Ongoing conflicts take toll on food insecurity in Africa


The Food and Agriculture Organisation of the United Nations’ (FAO) Crop Prospects and Food Situation report has found that 41 countries, of which 31 are in Africa, continue to be in need of external assistance for food.

Ongoing conflicts and dry weather conditions remain the primary causes of high levels of severe food insecurity, hampering food availability and access for millions of people.

Rainfall deficits undermine food production

Cyclone damage and rainfall deficits in 2019 caused significant agricultural production shortfalls in Southern Africa, resulting in substantial increases in cereal import needs. Harvests declined for a second consecutive year in Zimbabwe and Zambia, while neighbouring countries also registered production cuts driven by unfavourable weather, including cyclone-hit Mozambique. Food insecurity in Zimbabwe is likely to worsen considerably in 2019. At the start of 2019, already about 3 million people in the country were considered to be food insecure.

In East Africa, severe dryness negatively affected first season harvests and led to a degradation of rangeland conditions. The largest year-on-year cereal production decreases in 2019, in relative terms, are expected in Kenya, Somalia and the Sudan, where harvests are anticipated at below-average levels, the report notes.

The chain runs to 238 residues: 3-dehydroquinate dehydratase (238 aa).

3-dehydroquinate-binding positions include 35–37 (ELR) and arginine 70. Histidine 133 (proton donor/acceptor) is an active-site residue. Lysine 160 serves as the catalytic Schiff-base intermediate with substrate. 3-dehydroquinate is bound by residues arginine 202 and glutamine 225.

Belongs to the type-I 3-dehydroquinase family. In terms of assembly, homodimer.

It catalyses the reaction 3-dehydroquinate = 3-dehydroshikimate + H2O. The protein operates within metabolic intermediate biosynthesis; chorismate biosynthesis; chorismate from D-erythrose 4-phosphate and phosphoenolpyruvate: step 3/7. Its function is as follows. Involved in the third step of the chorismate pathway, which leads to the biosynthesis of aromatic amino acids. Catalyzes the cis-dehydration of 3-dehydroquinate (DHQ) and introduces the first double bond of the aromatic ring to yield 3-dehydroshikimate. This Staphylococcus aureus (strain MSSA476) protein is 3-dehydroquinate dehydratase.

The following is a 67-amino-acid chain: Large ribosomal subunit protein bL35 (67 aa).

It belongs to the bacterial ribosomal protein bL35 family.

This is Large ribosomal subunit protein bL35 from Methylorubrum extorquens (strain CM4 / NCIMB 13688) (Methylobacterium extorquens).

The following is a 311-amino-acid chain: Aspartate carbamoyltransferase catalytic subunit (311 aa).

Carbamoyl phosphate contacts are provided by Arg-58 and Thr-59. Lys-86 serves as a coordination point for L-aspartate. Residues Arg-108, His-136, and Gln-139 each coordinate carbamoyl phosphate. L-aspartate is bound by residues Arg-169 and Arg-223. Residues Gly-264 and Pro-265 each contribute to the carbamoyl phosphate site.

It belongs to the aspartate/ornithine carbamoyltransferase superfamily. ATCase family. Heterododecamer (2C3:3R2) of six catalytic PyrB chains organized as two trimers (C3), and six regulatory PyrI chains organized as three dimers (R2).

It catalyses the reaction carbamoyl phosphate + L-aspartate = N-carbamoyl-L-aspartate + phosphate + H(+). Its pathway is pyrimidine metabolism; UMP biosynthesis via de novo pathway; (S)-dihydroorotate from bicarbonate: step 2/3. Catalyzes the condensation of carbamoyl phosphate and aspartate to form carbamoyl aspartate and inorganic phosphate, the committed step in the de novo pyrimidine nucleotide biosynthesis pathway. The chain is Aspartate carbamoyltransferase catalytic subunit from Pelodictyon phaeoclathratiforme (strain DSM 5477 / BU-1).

Protracted conflicts remain high

In the Near East, despite the generally conducive weather conditions for crops, ongoing conflicts in Syria and Yemen continued to hinder agricultural production potential by limiting input availability and increasing the cost of production.

In Yemen, in the December 2018-January 2019 period, about 15.9 million people, representing 53% of the population, faced severe acute food insecurity.